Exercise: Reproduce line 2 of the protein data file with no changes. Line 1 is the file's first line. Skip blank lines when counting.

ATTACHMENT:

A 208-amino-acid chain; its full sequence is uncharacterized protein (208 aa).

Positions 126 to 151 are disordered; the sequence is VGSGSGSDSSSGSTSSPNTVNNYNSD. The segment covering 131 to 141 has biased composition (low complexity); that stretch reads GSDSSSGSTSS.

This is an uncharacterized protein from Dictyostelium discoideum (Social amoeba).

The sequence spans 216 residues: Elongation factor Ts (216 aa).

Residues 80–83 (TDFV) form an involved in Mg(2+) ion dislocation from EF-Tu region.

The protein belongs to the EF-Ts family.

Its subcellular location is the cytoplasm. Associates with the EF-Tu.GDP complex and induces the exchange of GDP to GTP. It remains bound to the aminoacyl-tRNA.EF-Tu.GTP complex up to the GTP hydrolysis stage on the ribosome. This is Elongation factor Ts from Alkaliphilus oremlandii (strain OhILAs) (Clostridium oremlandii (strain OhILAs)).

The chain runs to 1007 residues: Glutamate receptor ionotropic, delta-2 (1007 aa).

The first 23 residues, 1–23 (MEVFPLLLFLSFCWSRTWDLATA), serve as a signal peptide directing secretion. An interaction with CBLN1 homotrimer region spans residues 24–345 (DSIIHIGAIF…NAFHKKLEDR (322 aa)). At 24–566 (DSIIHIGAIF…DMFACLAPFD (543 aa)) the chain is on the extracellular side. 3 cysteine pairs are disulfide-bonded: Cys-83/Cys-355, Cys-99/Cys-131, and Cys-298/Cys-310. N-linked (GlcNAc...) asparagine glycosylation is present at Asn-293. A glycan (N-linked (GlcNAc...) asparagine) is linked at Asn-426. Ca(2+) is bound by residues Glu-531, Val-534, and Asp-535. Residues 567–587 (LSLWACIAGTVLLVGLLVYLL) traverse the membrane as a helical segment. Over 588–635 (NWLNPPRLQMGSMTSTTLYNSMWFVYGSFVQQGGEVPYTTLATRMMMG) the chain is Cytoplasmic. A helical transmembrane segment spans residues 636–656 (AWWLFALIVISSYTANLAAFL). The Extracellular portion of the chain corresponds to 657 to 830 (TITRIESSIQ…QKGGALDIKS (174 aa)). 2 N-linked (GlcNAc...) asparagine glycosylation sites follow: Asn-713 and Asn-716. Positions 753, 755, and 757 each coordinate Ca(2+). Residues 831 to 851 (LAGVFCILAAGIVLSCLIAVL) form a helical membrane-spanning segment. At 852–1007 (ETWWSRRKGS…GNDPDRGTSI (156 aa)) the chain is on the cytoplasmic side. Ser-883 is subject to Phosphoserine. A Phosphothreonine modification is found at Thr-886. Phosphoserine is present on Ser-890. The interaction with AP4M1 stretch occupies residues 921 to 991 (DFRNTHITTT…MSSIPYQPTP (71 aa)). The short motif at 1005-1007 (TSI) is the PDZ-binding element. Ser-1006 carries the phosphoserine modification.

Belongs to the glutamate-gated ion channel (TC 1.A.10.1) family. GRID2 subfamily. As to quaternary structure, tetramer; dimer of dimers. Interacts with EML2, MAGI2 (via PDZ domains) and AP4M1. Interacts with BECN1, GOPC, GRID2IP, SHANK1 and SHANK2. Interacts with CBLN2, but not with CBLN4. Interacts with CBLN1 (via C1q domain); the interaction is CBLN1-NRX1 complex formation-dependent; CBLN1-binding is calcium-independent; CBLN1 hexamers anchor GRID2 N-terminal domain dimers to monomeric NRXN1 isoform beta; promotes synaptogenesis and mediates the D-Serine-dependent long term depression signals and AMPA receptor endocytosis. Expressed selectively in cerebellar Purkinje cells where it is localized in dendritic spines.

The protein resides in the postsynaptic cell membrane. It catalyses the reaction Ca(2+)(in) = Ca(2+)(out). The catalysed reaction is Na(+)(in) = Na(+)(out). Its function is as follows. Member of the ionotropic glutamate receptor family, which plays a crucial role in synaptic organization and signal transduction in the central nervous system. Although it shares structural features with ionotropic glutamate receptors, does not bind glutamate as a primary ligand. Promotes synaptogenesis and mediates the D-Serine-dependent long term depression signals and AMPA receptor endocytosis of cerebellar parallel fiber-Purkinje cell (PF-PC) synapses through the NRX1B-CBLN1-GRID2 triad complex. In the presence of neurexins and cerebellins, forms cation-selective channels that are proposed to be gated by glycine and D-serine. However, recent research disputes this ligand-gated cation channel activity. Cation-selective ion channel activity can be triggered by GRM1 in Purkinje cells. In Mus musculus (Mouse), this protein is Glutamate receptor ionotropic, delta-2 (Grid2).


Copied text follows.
Positions 126 to 151 are disordered; the sequence is VGSGSGSDSSSGSTSSPNTVNNYNSD. The segment covering 131 to 141 has biased composition (low complexity); that stretch reads GSDSSSGSTSS.